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Australia’s average household debt was $261,492 in 2021-22, up 7.3% from the previous year (2020-2021). Meanwhile, the average household gross disposable income was $139,064, only up 3.7% from the previous year.

We might all agree that this is an interesting study. However, it is important to consider what can we do about it. 

Combine high levels of debt with rising interest rates and a cost-of-living crisis, and it’s no surprise that Australian households are reaching out to debt management companies to help regain control of their finances.

Debt management companies are private organisations that can assist by:

  • consolidating and simplifying multiple debts,
  • helping to develop a sensible repayment plan,
  • negotiating with creditors to:
  • alleviate pressure on householders, and
  • satisfy creditors’ immediate payment concerns.

Sometimes, they repay your debts – to a specified limit – and you repay them under a single loan arrangement. Terms and payment amounts can be negotiated, offering a beacon of hope and a sense that you’re taking back control.

If this sounds like the perfect solution, remember that for every pro, there’s usually a con. For example:

  • Engaging a debt management company may affect your credit score. Though you’re making regular repayments, closing or restructuring accounts may be recorded unfavourably on your overall credit history.
  • Fees and charges apply. Debt management companies are not charities. Costs may include setup and monthly fees, usually calculated on the total debt being managed. Fees are added to the overall debt, which magnifies the financial difficulty.
  • Generally structured and inflexible, debt management plans require adherence to a strict payment schedule. This can be stressful if income fluctuates or unexpected financial situations arise.

While weighing the pros and cons of a debt management service, consider these do-it-yourself strategies.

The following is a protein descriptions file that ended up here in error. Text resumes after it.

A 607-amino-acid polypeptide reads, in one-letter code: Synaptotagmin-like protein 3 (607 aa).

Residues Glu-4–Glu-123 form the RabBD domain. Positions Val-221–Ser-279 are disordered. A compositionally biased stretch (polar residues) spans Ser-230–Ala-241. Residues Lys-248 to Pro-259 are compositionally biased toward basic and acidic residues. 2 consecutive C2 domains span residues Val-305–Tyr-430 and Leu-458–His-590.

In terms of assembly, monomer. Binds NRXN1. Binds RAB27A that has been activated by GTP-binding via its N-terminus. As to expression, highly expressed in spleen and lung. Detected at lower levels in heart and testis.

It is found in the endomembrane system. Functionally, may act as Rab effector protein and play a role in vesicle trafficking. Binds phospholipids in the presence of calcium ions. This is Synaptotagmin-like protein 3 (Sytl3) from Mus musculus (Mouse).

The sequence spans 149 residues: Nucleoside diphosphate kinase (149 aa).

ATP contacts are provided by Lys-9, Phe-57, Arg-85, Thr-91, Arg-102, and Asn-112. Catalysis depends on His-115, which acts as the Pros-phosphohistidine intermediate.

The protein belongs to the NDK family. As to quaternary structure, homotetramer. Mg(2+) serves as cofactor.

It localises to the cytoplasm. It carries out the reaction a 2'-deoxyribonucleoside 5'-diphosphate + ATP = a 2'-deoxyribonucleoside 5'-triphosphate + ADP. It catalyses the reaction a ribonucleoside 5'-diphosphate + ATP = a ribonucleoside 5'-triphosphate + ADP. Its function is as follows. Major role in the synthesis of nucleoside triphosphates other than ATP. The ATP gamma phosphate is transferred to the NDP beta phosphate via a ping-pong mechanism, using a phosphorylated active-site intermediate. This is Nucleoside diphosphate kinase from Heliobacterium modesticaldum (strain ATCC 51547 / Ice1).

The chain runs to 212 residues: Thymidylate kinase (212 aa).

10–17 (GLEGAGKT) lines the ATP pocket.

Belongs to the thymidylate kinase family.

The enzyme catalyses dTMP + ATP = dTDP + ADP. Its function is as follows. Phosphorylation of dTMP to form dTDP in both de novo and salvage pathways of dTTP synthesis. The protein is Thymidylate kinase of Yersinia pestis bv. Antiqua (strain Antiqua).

Budgeting (aka Spending plan)

Creating a budget is a 3-step process.

  1. List your income and expenses (debts, rent/mortgage, food, medical, utilities, entertainment, eating out, etc.). For debts, include:
  1. amounts owed
  2. minimum monthly payments
  3. due dates
  1. Categorise spending into a) Needs (needed to survive) and b) Wants (nice to have). Now, look for ways to reduce spending. 

The government’s Moneysmart website lists easy ways of cutting back everyday spending.

  1. Allocate saved money to debts. Identify which one/s to pay first, e.g., prioritising those attracting higher interest, like credit cards. 


Rather than customers defaulting, most banks and utilities companies prefer to negotiate repayment terms, sometimes even offering assistance programs.  

The key is to reach out before it’s too late. Be upfront about your situation and willing to arrive at a mutually beneficial arrangement. 

Remember, nobody wins when debts are not paid.

Government assistance

The Australian government provides a range of financial assistance packages and interest-free loans depending on circumstances. These include crisis payments for unexpected situations and income support payments for cost-of-living expenses.

Of course, there are conditions, but further information, including application criteria, is available from the MyGov website. 

Financial counselling 

Financial counsellors help you understand your financial position and assist you in navigating your way out of difficulty.

Some local communities offer free or low-cost financial literacy programs aimed at providing education about money and debt reduction.

Everyone’s financial situation is unique. There is no one-size-fits-all, so it’s important that your action plan is specific to your needs and that you’re 100% comfortable with any decisions you make.

What’s crucial is that you do something; being proactive is empowering and sets you on the path to financial recovery.

The information contained in this article is general information only. It is not intended to be a recommendation, offer, advice or invitation to purchase, sell or otherwise deal in securities or other investments. Before making any decision in respect to a financial product, you should seek advice from an appropriately qualified professional. We believe that the information contained in this document is accurate. However, we are not specifically licensed to provide tax or legal advice and any information that may relate to you should be confirmed with your tax or legal adviser.